Wednesday, February 20, 2013

Coat Progress

Thank you all so much for your lovely comments on my new sweater!  I have to admit I was a little surprised, because I know those photos weren't of the best quality - it's one of those things that really does have to be seen in real life.

Yesterday I finally had an afternoon free to get back to my coat.  It had been a full week since I'd touched it, and frankly, having 3 sewing UFOs at once has been stressing me out!  But yesterday I was able to get this one to a point where the pieces are no longer strewn on the guest bed.  I'm quite happy about that!

The week before, I had finished sewing together the second side and sleeve seams and constructed the collar.  Because the coat is designed with a side body panel and an under and upper sleeve, the place at the front and back armhole where these three seams intersect is kind of tricky.  I noticed a marked improvement by the time I got to my fourth one and had figured out that my chances of success were heightened if I marked the seam allowances on the inside.  Here's what it looks like outside:


I'm really impressed with how well this particular Burda pattern is drafted.  The under collar piece is actually smaller than the upper collar, as it should be to roll the seam under and get a nice curve around the neck.  Based on my experience sewing from the Burda magazine, I'd assumed the pattern would have you cut two of the same piece for the collar, so I was pleasantly surprised.  The pattern also includes separate pieces for the lining,  saving you the trouble of subtracting the facings from the front and back pieces. 

I spent a lot of time on the collar to get it just right, marking my seam allowances around the curve and doing a fair amount of hand-basting.

I put my chalk pencil into one of the spaces on my 5/8" marker.

Note how the seam naturally rolls under.

Completed collar.

So that was as far as I got last week.  Yesterday I basted the open edges of the collar together in preparation for inserting it onto the coat.


And then I spent a very long time carefully basting the collar to the neckline, stitching over it, then attaching the facings.  At which point, it really started looking like an honest-to-goodness coat!  I'm so happy with how the collar looks:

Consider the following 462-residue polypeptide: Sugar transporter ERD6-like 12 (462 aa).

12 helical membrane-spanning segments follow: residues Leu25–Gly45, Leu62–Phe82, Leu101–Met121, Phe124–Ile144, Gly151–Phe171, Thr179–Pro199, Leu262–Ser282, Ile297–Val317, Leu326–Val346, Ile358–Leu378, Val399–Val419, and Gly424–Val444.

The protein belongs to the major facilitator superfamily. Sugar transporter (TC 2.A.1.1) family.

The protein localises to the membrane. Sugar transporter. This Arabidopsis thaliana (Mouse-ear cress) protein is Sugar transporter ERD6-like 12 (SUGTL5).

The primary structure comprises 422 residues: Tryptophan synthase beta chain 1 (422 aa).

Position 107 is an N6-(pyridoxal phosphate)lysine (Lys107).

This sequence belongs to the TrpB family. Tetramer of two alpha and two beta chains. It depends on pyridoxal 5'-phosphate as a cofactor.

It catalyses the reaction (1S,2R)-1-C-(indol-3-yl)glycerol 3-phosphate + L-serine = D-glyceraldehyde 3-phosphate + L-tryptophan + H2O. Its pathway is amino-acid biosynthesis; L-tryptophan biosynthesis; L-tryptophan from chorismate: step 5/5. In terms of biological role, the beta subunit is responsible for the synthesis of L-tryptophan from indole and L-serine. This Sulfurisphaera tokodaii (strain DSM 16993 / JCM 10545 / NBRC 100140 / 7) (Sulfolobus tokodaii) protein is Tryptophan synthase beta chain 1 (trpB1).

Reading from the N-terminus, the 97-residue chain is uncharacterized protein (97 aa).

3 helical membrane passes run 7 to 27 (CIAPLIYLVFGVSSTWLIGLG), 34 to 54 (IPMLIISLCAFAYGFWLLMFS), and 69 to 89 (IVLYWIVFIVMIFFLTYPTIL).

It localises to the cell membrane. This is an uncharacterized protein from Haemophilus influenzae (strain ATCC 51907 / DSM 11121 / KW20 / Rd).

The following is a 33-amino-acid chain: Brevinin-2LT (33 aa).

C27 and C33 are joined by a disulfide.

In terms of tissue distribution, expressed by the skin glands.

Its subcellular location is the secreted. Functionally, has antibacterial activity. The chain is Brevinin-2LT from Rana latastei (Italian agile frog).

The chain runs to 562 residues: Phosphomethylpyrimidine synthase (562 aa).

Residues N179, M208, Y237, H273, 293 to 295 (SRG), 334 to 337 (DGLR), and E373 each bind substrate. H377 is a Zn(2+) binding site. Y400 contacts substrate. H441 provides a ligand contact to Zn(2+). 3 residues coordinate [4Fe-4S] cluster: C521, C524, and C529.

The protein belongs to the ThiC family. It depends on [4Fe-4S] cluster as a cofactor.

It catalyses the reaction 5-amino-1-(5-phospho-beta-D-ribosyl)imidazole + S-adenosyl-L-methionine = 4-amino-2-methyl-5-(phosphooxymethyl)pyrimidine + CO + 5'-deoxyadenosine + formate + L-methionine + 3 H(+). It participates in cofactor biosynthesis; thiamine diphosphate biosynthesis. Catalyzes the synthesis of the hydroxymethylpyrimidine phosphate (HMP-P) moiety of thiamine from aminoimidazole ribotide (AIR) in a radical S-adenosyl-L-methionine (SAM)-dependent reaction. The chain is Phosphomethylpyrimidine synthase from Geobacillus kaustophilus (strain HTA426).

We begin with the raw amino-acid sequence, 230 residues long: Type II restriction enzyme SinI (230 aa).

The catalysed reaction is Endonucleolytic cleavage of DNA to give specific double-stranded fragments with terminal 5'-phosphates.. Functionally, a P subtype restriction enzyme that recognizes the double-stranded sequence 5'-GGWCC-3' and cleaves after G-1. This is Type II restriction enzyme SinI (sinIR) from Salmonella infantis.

I love the nice roll around the neck.

The next thing I did was to cut out my lining fabric.  I'm using a cotton voile as a lining.  In truth, it's probably a little too lightweight, but I really didn't want to make this coat too warm.  I am a lady of a certain age, after all.  We're easily overheated!

The fancy pattern weights.  This one is for Carmela!

Once those pieces were cut and marked, it was time to construct the pockets.  These are done inside-out and then turned as you would a bag - you leave a little opening which is then invisibly stitched closed by hand.


See?  You can't even see the stitches!

Pretty proud of my curves too.

The last thing I did was to baste them onto the coat.  My next step - this afternoon, I hope - will be to edgestitch them on.


I realize that the fabric is so busy, you sort of don't know where to look.  Just my style!  Here's what I've got so far:


I think I'm going to end up having my buttonholes on the left, because I like the arrangement of the flowers better that way. 

I'm getting very near the end.  Once the pockets are attached, I'll just have to hand stitch the hems, then construct and insert the lining and make the buttonholes.  I thought about doing bound buttonholes, but one of the reasons I bought my new machine is that it makes a few different buttonhole styles, and I'm anxious to try them out.

Back to work!  I have to construct my lining before the marks I made with the Mark-B-Gone disappear!

23 comments:

  1. this is looking great! all that basting really pays off in getting everything perfect. nice work on the collar! i look forward to seeing the finished product!